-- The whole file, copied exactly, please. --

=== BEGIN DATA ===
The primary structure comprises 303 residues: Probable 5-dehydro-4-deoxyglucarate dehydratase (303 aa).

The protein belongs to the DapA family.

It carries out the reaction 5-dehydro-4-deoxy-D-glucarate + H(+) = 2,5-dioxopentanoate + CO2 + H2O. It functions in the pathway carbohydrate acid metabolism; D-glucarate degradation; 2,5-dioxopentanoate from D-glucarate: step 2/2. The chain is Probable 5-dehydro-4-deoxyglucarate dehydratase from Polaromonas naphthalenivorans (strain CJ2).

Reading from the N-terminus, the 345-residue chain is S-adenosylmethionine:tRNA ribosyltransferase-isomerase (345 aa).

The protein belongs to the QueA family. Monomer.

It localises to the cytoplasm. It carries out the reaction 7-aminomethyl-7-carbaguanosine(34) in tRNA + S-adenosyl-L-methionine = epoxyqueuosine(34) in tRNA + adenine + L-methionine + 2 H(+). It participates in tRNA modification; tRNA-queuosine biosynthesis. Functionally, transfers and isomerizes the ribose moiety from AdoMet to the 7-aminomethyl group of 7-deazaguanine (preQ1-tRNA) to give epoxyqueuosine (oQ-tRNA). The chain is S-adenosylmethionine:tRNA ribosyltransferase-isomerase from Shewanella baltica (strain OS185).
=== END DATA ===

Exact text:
The primary structure comprises 303 residues: Probable 5-dehydro-4-deoxyglucarate dehydratase (303 aa).

The protein belongs to the DapA family.

It carries out the reaction 5-dehydro-4-deoxy-D-glucarate + H(+) = 2,5-dioxopentanoate + CO2 + H2O. It functions in the pathway carbohydrate acid metabolism; D-glucarate degradation; 2,5-dioxopentanoate from D-glucarate: step 2/2. The chain is Probable 5-dehydro-4-deoxyglucarate dehydratase from Polaromonas naphthalenivorans (strain CJ2).

Reading from the N-terminus, the 345-residue chain is S-adenosylmethionine:tRNA ribosyltransferase-isomerase (345 aa).

The protein belongs to the QueA family. Monomer.

It localises to the cytoplasm. It carries out the reaction 7-aminomethyl-7-carbaguanosine(34) in tRNA + S-adenosyl-L-methionine = epoxyqueuosine(34) in tRNA + adenine + L-methionine + 2 H(+). It participates in tRNA modification; tRNA-queuosine biosynthesis. Functionally, transfers and isomerizes the ribose moiety from AdoMet to the 7-aminomethyl group of 7-deazaguanine (preQ1-tRNA) to give epoxyqueuosine (oQ-tRNA). The chain is S-adenosylmethionine:tRNA ribosyltransferase-isomerase from Shewanella baltica (strain OS185).